PPG Industries will maintain its current business portfolio following a strategic review taken after activist investor Trian Partners (New York) advocated that the company consider separating its architectural coatings business.
The review, which included “separate and independent” assessments by investment banks Goldman Sachs and Morgan Stanley, found that found that separating architectural coatings was unlikely to improve value for PPG shareholders, would reduce the company’s strategic flexibility, and result in higher operating costs.
“By maintaining our current portfolio, we avoid negative commercial, operational and procurement impacts and preserve full strategic flexibility for the future,” said Michael McGarry, PPG chairman and CEO.
A separate review of PPG’s architectural coatings business in the US and Canada helped develop an initiative to recover earnings lost when the company lost a major customer in 2018. While many details of the initiative have not been disclosed, PPG says it is establishing a project management office to oversee the earnings improvement program, and that it expects to recover the lost earnings by the third quarter.
“The independent findings made clear, and after its own review of these findings the board concluded that, the current business portfolio provides the best opportunity to drive long-term shareholder value,” said Hugh Grant, PPG’s lead independent director. “The board and management team remain strongly aligned and accountable for delivering on the company’s current year commitments and future growth potential.”
The review noted that there were no observations of other coatings producers—including AkzoNobel, Sherwin-Williams, and Nippon Paint—separating architectural coatings. There is “only evidence of increasing participation in both,” PPG said. Sherwin-Williams acquired Valspar in 2017 with an eye towards increasing exposure to industrial coatings, and Nippon Paint announced the acquisition of DuluxGroup last month, enhancing its presence in the architectural market.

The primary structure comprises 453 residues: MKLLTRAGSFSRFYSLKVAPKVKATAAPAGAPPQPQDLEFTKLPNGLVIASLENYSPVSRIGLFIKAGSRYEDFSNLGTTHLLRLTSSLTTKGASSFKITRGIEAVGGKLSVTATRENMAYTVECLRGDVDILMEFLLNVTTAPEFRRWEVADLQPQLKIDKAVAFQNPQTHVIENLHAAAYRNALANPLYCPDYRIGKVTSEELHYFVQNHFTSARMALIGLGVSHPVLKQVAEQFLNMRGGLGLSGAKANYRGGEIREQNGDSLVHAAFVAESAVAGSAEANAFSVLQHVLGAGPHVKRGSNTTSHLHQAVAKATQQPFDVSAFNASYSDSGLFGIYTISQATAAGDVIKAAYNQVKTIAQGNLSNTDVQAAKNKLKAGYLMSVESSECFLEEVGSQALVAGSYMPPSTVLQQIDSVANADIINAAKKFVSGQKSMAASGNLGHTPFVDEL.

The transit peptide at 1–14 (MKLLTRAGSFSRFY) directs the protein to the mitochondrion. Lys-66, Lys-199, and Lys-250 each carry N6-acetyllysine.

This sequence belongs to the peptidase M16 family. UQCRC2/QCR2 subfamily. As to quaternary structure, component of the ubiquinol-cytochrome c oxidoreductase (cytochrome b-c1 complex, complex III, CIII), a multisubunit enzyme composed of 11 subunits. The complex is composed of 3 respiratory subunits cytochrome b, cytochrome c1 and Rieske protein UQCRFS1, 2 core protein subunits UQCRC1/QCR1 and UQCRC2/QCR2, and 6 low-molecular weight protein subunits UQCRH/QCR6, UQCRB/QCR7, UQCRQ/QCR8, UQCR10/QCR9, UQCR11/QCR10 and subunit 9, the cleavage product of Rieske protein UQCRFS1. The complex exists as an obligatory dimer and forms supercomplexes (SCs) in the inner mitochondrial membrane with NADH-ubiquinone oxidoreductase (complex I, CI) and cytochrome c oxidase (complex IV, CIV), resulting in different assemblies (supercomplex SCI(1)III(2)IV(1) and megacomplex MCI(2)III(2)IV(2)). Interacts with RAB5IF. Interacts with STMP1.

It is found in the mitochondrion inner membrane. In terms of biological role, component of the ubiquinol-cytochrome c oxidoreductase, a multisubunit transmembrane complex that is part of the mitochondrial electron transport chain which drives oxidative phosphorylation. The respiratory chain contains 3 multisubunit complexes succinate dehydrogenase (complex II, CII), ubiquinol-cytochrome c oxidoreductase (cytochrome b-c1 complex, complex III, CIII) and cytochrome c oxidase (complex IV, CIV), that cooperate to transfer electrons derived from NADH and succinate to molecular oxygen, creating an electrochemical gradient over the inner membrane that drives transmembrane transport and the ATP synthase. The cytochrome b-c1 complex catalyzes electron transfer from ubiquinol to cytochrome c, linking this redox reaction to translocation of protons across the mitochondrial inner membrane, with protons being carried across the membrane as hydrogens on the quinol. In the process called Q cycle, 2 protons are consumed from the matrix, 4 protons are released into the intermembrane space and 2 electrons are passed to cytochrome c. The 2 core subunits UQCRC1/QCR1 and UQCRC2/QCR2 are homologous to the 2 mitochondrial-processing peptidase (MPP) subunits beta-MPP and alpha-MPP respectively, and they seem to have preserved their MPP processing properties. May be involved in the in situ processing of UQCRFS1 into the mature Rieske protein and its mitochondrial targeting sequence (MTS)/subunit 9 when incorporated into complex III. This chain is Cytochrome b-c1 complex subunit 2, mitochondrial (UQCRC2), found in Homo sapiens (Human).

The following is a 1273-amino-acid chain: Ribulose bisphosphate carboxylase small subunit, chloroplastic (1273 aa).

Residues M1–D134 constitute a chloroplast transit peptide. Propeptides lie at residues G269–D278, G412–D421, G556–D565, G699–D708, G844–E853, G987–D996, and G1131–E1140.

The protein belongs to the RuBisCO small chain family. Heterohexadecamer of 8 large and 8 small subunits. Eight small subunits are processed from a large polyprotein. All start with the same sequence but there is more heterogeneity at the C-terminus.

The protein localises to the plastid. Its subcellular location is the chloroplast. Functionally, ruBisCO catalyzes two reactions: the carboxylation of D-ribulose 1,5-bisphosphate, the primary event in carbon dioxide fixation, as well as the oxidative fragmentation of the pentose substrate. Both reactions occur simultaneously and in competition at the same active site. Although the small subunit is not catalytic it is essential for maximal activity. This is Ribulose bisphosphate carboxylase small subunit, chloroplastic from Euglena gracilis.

PPG is also not planning to exit its remaining non-coatings businesses, including silicas, optical monomers, organic light-emitting diode (OLED) materials, and airplane windshields. “Those businesses all have returns [on capital] above the company average,” McGarry said during an investor call this morning.
The company will, however, exit certain small low-profit product lines or geographies where it does not have a major presence as part of a cost-cutting initiative. Details of these moves are still being worked out, executives said during this morning’s call. Decision criteria will include “cash flow return and outlook on ability to grow,” McGarry says.
The cost-cutting program will also entail manufacturing consolidation and some redundancies from recent acquisitions. “We will look at our manufacturing footprint first and foremost,” says PPG senior vice president and CFO Vincent Morales. The company plans to adjust its cost structure to fit the “current economic climate,” it says. PPG forecasts cost reductions of $125 million/year to result from the cuts, and a one-time charge of $185-$200 million in the second-quarter to implement the program.
PPG executives did open the door to being more aggressive on M&A, noting that the company has averaged a 2 times (x) return on capital from acquisitions since 2014. “That was a point debated by the advisors…I think they raised a valid point,” McGarry says. The company has made three acquisitions in the past six months.
Meanwhile, PPG reaffirmed its’ earnings guidance, targeting 3-5% growth in full-year sales and 7-10% growth in full-year earnings per share. The company also said it plans dividend, although it did not disclose the size of the increase.
By Vincent Valk
Source: Chemical Week
France has launched an offshore green hydrogen production platform at the country’s Port of Saint-Nazaire this week, along with its first offshore wind farm. The hydrogen plant, which its operators say is the world’s first facility of its type, coincides with the launch of another “first of its kind” facility in Sweden dedicated to storing hydrogen in an underground lined rock cavern (LRC).
The project sets up the Hydrogen Valley in Rome, the first industrial-scale technological hub for the development of the national supply chain for the production, transport, storage and use of hydrogen for the decarbonization of industrial processes and for sustainable mobility.
At first glance, hydrogen seems to be the perfect solution to our energy needs. It doesn’t produce any carbon dioxide when used. It can store energy for long periods of time. It doesn’t leave behind hazardous waste materials, like nuclear does. And it doesn’t require large swathes of land to be flooded, like hydroelectricity. Seems too good to be true. So…what’s the catch?